NZ – Self-harm tops CYFS – WINZ – MSD – DCF – CPS – DSS – SS – injury list – The result of NZ FAMILY Law and Social Policy

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Self-harm tops CYF injury list

By KEITH LYNCH – The Press

Last updated 05:00 05/08/2009

More than 40 serious injuries to young people in Child, Youth and Family (CYF) residences have been recorded in the past three years.

In April 2006, CYF introduced a national database to record the number of serious injuries that occur in its seven secure care and protection and youth justice residences.

Figures released to The Press under the Official Information Act show 12 of the 43 injury incidents were due to assaults by residents on other residents, and two occurred when a resident was being put into a restraint by CYF staff. Fifteen were from self-harm, eight from sports, four from illness and two from accidents.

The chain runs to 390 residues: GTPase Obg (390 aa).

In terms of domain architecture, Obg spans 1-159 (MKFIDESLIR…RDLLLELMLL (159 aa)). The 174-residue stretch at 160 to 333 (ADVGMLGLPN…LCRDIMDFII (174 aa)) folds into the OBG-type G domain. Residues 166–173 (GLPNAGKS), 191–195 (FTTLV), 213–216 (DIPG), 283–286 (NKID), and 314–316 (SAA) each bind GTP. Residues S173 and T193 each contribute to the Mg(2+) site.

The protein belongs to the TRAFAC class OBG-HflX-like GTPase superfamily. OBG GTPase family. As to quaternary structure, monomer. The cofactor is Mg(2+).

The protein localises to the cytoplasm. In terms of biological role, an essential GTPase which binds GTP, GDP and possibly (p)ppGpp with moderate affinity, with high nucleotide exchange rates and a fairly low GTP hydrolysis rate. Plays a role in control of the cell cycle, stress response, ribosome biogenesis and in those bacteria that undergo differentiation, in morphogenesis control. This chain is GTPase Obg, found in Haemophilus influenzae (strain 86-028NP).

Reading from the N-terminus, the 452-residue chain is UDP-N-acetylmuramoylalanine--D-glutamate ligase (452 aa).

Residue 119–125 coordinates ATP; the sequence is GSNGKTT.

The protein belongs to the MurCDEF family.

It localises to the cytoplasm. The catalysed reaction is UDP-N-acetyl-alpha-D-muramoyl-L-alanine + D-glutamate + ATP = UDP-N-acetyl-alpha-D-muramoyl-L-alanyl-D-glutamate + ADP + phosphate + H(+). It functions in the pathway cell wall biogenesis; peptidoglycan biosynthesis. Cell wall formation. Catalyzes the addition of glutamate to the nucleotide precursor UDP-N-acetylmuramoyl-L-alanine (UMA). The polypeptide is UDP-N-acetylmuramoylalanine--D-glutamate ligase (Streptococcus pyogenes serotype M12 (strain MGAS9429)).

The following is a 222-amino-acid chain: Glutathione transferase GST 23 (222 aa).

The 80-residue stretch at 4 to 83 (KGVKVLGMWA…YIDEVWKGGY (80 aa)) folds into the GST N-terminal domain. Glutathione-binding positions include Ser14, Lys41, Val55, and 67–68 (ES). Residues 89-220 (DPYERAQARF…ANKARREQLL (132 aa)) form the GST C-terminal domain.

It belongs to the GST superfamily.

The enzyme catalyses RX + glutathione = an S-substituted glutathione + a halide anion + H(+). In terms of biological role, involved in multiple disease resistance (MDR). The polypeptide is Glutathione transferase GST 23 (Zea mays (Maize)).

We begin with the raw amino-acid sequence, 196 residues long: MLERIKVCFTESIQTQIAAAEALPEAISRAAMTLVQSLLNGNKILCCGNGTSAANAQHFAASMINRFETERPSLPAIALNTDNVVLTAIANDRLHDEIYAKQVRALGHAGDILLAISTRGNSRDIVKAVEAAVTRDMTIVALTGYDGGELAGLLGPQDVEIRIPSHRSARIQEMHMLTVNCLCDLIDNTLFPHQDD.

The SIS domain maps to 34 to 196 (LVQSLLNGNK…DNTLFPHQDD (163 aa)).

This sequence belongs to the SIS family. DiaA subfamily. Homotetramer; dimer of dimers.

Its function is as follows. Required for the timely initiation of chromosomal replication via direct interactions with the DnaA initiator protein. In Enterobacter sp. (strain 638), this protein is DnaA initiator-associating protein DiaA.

Twenty-six incidents happened in the CYF northern region, 12 in the lower north region and six in the southern region. Christchurch has one care and protection residence and one youth justice residence.

There are an average of 750 placements of children and young people in the residences each year.

In the reply to the information request, Social Development Ministry chief executive Peter Hughes said young people may “inadvertently injure themselves when staff are trying to make them safe”.

“I am confident that my staff only use an acceptable and reasonable level of force on the very rare occasions when they are required to restrain residents,” he said.

Family First national director Bob McCoskrie called for an independent CYF complaints authority. “We think there should be an external check on CYF, both for the benefit of families who are coming under CYF and also for the accountability of social workers to ensure appropriate policies and procedures are being followed.”

Children’s Commissioner John Angus said his office visited CYF facilities regularly.

“I or my staff visit every residence at least once a year under these responsibilities to ensure there are no issues with potential to threaten the health, safety or wellbeing of children and young people in these residences,” he said. “This is an opportunity to meet with young people directly and to provide them with an opportunity to air any grievances.”


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